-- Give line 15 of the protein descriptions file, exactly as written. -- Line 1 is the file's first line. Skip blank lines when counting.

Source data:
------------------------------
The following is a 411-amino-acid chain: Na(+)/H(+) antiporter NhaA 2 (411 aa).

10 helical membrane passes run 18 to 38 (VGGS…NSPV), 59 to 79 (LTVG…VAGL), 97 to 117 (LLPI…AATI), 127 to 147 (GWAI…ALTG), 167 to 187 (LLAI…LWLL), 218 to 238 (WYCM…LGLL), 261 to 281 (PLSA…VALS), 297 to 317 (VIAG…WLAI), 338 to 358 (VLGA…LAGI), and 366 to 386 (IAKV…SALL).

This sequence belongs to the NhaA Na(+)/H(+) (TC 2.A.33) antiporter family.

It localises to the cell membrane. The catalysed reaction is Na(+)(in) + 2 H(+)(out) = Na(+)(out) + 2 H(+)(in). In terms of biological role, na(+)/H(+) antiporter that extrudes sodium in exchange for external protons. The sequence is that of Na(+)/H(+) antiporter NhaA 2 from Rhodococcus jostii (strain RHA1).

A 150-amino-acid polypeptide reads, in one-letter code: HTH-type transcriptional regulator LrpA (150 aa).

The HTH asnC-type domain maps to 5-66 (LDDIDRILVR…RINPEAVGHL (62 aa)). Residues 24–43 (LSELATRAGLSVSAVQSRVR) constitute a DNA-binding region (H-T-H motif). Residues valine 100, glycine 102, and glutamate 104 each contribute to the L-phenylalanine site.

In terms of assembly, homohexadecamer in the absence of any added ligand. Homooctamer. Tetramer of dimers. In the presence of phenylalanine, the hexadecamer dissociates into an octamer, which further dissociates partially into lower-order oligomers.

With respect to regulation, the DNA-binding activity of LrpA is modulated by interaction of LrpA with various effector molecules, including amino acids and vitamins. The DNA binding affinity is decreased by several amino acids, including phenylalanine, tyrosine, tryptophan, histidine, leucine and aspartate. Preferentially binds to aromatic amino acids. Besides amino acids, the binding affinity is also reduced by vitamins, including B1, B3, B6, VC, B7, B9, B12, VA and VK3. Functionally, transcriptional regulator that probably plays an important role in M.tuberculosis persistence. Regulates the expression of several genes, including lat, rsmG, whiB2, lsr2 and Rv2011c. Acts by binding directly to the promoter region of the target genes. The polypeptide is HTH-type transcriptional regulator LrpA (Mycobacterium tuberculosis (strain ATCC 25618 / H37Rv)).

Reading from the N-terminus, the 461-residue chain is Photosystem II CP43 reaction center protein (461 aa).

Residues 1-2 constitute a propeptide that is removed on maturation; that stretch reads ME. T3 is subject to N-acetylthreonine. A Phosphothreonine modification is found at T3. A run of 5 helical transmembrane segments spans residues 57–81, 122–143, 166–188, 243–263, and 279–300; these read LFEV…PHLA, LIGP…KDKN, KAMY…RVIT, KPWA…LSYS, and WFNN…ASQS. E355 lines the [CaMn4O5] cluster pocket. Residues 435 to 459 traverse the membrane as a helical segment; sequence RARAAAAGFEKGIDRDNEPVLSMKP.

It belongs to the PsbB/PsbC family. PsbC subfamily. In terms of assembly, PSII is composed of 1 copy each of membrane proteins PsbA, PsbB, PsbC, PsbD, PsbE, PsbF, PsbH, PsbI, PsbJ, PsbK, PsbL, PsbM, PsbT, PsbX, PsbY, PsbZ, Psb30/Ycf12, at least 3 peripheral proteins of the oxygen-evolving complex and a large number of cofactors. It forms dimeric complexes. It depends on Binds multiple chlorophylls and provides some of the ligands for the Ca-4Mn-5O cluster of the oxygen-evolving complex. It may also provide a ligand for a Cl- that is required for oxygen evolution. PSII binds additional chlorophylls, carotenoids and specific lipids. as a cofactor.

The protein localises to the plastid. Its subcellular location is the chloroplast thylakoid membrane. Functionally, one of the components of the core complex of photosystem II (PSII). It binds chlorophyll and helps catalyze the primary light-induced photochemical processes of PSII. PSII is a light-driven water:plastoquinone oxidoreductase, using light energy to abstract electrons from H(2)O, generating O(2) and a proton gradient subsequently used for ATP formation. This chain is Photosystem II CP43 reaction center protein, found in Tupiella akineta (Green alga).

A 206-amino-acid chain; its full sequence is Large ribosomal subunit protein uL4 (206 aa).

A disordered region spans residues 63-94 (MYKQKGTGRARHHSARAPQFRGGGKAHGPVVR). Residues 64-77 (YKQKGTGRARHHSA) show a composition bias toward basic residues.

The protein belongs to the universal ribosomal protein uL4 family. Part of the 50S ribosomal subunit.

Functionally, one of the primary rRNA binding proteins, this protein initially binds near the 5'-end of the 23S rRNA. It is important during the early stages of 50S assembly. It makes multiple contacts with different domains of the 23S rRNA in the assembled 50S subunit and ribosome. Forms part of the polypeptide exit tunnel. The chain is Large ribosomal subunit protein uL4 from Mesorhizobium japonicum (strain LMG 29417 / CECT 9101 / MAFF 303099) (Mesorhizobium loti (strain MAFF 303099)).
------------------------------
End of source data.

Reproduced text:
The protein belongs to the universal ribosomal protein uL4 family. Part of the 50S ribosomal subunit.